It was revealed in the RSA Conference 2018 that 97 percent of worldwide IT professionals are using some type of cloud service. It further revealed that more than 80% organizations store sensitive data on public cloud. Right from customer information, information about IPs, network pass cards, personal staff data and more – all of it is available on the cloud. Organizations trust their cloud service providers and are unlikely to decrease their cloud investment in the years to come. Malware and other security concerns continue to mar the adoption of cloud but if a cloud service provider follows some of industry’s best practices, it is unlikely that they will have a dire situation as far as cloud security is concerned.
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If cloud service providers follow DevOps and DevSecOps can help reduce the data breaches and improve code quality. Automation is also known to reduce the exploits and vulnerabilities. With a single platform to manage multiple cloud services can help reduce the complexity of managing security.
It looks like that just encryption and authentication are not enough to control data breaches. These are just basic security practices that are inadequate to protect workloads. As we are already aware that EU has taken a huge step to enforce data protection. The General Data Protection Agreement (GDPR) is EU’s move in the direction. On 25th May 2018, GDPR tenet will become effective and will give the right to an individual to protect his/her data.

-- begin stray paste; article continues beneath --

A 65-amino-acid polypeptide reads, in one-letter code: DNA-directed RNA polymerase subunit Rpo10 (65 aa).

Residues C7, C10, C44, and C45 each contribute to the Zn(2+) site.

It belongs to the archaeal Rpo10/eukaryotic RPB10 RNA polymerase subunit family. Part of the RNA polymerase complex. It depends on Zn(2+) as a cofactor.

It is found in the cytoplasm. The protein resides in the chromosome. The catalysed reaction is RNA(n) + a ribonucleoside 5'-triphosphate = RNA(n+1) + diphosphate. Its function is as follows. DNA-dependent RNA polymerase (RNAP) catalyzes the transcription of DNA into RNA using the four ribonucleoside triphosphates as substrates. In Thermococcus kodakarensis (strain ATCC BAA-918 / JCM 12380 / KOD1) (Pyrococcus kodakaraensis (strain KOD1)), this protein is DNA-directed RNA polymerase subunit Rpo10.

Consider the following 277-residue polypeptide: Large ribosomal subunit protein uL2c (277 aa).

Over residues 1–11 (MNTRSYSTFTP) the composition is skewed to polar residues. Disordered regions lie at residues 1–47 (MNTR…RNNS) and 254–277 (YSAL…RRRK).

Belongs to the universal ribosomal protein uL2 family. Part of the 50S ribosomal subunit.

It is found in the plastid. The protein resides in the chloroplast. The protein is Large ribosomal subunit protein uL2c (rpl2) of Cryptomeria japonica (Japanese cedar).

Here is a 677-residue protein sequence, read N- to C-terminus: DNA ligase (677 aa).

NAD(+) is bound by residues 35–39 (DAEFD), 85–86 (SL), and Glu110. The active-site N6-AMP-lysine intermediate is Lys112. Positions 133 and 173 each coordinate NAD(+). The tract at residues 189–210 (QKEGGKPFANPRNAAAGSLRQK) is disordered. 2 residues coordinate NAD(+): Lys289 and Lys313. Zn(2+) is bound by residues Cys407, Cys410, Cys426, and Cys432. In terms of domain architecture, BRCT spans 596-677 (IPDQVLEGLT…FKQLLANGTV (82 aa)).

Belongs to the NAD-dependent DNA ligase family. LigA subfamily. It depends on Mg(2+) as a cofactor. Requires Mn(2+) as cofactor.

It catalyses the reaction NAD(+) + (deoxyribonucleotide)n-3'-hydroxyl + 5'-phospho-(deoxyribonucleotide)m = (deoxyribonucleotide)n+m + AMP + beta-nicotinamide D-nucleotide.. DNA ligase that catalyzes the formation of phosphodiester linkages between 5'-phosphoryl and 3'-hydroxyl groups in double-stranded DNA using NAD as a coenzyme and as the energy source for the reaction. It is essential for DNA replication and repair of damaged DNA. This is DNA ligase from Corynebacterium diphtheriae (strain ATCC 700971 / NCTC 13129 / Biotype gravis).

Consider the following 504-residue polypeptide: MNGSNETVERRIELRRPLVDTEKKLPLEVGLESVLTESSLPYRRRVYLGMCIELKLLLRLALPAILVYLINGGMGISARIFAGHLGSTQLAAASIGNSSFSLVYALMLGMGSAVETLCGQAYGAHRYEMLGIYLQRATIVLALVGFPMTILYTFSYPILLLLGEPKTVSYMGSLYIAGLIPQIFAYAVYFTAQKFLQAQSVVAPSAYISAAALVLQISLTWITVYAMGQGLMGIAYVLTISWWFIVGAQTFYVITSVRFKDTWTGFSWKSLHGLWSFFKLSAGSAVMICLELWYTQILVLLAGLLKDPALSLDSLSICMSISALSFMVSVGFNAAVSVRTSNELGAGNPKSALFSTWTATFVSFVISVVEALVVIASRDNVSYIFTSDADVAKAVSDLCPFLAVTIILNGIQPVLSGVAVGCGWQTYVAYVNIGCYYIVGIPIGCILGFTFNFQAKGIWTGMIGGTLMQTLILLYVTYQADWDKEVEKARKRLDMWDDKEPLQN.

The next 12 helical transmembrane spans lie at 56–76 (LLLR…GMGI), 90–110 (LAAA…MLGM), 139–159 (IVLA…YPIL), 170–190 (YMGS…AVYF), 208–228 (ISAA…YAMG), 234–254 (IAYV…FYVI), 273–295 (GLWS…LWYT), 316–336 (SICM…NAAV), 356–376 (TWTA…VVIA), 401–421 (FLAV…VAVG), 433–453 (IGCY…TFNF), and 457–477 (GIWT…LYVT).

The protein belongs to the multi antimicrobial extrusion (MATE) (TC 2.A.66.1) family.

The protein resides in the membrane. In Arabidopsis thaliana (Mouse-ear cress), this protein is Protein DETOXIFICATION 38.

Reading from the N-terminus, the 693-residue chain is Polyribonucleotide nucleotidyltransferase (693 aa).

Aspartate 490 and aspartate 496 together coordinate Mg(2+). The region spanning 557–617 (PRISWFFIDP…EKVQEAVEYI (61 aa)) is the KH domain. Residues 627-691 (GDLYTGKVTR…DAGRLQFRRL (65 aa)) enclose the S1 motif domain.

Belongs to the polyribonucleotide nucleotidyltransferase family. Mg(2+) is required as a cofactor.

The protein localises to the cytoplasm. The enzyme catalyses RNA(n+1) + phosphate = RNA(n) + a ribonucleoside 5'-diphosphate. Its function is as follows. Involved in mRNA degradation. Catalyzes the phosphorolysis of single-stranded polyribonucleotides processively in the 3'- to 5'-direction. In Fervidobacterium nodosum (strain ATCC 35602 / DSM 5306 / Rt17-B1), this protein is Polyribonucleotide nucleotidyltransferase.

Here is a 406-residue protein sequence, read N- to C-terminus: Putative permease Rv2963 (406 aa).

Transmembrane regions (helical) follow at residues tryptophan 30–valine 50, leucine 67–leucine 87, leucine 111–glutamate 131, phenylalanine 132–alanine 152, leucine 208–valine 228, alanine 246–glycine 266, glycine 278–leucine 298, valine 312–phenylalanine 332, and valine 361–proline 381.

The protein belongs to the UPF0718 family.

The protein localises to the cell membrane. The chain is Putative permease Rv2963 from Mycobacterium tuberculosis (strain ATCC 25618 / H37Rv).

GDPR is expected to adversely affect public cloud service providers and teams dealing in enterprise compliance in that region. Every business must meet a threshold requirement to be GDPR compliant. If anyone breaches GDPR requirements, the fine is quite high (in Euros of course). There are many companies that provide services across the globe and they must meet the requirements of GDPR as well. For example, AWS and Google, major public cloud service providers, are taking some serious action to meet the GDPR requirements. But unfortunately, the use of compliant cloud service will alone not suffice.
The basic requirement of GDPR is for organizations that initiate the personal data collection or are cloud environment operators should be able to provide proof that data is protected at all stages that is while it is in transit or processed or stored.
GDPR is a commitment and meeting its requirements need all departments to be involved. As far as your cloud hosting service provider is concerned, you must have a contract with them that defines all the security standards and requirements clearly. If you wish to discuss more about GDPR or its impact, we are waiting to hear from you.